The Second Sunday of Lent [A]
Genesis 12:1-4 + 2 Timothy 1:8-10 + Matthew 17:1-9
March 8, 2020
“And when the disciples raised their eyes, they saw no one else but Jesus alone.”
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click HERE to hear Scott Hahn’s reflection for this Sunday (2:59)
click HERE to watch Jeff Cavins’ reflection for this Sunday (6:11)
click HERE to read the homily of Monsignor Charles Pope for this Sunday
click HERE to watch the homily of Archbishop Charles Chaput for this Sunday (14:18)
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click HERE to read Pope Francis’ 2017 homily for this Sunday
click HERE to read Pope Benedict’s 2011 homily for this Sunday
click HERE to read St. John Paul II’s 2002 homily for this Sunday
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Every year on the Second Sunday of Lent, the Church proclaims one of the Gospel passages recounting the Transfiguration. This year we hear St. Matthew’s account. To appreciate it, it helps to understand its place within St. Matthew’s entire Gospel account. We should especially consider connections between the Transfiguration account and the passages before and after it. Here, consider just the preceding passage.
In the eight verses immediately preceding this Sunday’s Gospel passage, “Jesus began to show His disciples that He must go to Jerusalem and suffer many things from the elders and chief priests and scribes, and be killed”. Not surprisingly, the newly minted “Peter” rebuked Jesus: “‘God forbid, Lord! This shall never happen to you.’” But Jesus in turn rebukes Peter by referring to him with a very different name: “‘Get behind me, Satan! You are a hindrance to me.’”
Yet Jesus didn’t stop there. To extend His point, He declared: “‘If any man would come after me, let him deny himself and take up his cross and follow me.’”
Those eight verses are key to understanding this Sunday’s Gospel Reading. Of course, those preceding verses sound very Lenten: a prediction of Jesus’ Passion and Death, and the admonition to follow Jesus by taking up one’s own cross. In fact, those prior eight verses might seem to be a better choice for the Gospel Reading on the Second Sunday of Lent. Why, then, does the Church focus upon the Transfiguration every year on this Sunday?
Lent—like one’s entire life on earth—is a pilgrimage. It’s long and difficult. The Christian shouldn’t expect or seek a bed of roses. However, in the midst of any pilgrimage there ought to be stations of rest and relaxation. In the spiritual life, there are bound to be moments of consolation. Spiritual consolations can be man-made or can originate from God.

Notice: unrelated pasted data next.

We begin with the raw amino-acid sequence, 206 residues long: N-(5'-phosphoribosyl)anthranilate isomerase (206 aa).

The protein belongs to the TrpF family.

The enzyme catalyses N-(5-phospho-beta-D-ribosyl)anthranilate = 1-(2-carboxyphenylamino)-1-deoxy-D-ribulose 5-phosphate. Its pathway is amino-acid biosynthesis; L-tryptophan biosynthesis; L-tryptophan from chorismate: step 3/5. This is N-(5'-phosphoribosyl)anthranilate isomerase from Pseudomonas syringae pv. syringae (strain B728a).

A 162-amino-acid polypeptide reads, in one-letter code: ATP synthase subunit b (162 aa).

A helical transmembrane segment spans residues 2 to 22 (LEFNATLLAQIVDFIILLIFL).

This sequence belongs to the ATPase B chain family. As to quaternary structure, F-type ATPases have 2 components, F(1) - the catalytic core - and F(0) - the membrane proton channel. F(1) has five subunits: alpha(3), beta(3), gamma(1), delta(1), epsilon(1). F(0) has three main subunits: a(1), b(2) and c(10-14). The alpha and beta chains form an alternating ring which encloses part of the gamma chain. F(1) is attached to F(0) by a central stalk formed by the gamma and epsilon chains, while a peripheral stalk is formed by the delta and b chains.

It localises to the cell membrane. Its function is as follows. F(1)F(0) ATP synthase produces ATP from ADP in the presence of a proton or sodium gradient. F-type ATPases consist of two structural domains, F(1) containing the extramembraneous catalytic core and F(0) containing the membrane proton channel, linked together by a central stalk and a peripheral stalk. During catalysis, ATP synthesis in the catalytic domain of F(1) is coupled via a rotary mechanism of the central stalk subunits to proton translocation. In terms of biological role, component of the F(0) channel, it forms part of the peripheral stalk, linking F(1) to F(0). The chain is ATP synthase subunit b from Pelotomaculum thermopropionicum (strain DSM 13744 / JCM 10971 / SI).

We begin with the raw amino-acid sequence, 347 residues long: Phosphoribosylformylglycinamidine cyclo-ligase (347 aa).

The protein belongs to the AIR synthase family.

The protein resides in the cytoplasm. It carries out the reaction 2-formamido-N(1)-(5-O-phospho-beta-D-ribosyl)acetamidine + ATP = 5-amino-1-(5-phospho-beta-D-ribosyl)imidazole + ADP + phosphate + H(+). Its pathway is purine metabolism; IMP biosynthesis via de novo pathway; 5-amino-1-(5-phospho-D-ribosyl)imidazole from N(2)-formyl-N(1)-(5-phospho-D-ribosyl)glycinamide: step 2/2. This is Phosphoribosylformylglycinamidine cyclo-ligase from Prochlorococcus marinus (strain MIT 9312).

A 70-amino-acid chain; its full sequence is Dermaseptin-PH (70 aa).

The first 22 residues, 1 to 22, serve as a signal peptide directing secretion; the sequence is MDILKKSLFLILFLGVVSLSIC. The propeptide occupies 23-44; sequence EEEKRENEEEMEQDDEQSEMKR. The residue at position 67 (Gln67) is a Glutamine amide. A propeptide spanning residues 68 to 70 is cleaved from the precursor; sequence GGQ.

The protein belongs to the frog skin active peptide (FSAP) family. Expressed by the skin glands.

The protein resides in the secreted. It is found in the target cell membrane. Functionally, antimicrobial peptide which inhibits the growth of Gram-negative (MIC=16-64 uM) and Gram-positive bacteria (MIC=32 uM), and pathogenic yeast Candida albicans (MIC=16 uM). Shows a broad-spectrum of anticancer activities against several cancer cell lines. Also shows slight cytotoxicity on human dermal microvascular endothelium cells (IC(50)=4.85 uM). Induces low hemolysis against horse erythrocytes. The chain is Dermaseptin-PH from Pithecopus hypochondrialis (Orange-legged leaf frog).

The spiritual consolations that God sends occur in the spiritual life according to God’s Providential Will. When these consolations occur in connection with one of the sacraments, they are graces above and beyond those normally communicated by that sacrament. However, God gives some consolations independently of the sacraments and private prayer.
Spiritual consolations can buoy the Christian amidst the tempestuous waves of discipleship. However, there is a stark danger here.
The Christian may be tempted to seek or cling to spiritual consolations rather than accepting them as gifts given according to God’s Providential Will. Not surprisingly, Peter shows us in this Sunday’s Gospel Reading what not to do when this occurs. He responds to the vision of God’s glory by stating: “‘Lord, it is good that we are here. If you wish, I will make three tents here, one for you, one for Moses, and one for Elijah.’” Jesus does not even respond to Peter’s suggestion, perhaps hoping that His silence will be instructive.
One of the greatest teachers of Catholic spirituality is St. John of the Cross. His doctrine about the authentic purpose as well as the dangers of spiritual consolations directly relates to Sunday’s Gospel Reading. In his book Ascent of Mount Carmel, St. John describes those who misunderstand the place of spiritual consolations: “they prefer feeding and clothing their natural selves with spiritual feelings and consolations [than] to stripping themselves of all things, and denying themselves all things, for God’s sake. For they think that it suffices to deny themselves worldly things without annihilating and purifying themselves of spiritual attachment” [Ascent II,7,5].
More pointedly, in his book Dark Night of the Soul St. John of the Cross writes an entire chapter about imperfections that arise from what he terms “spiritual gluttony”. One example concerns the Most Blessed Sacrament and those who approach the Eucharist seeking consolations: “they have not realized that the least of the benefits which come from this Most Holy Sacrament is that which concerns the senses, and that the invisible part of the grace that it bestows is much greater. For in order that they may look at it with the eyes of faith, God often withholds from them these other consolations and sweetnesses of sense” [Dark Night I,6,5].
St. John of the Cross might be describing Peter in Sunday’s Gospel Reading, or us in our own spiritual lives, when he notes that “Christ is known very little by those who consider themselves His friends: we see them seeking in Him their own pleasures and consolations because of their great love for themselves, but not loving His bitter trials and His death because of their great love for Him” [Ascent II,7,12]. What Jesus wants to give as utter gift we should respect in its “giftedness” and neither seek or expect it; instead desiring and seeking a share in Jesus’ Cross.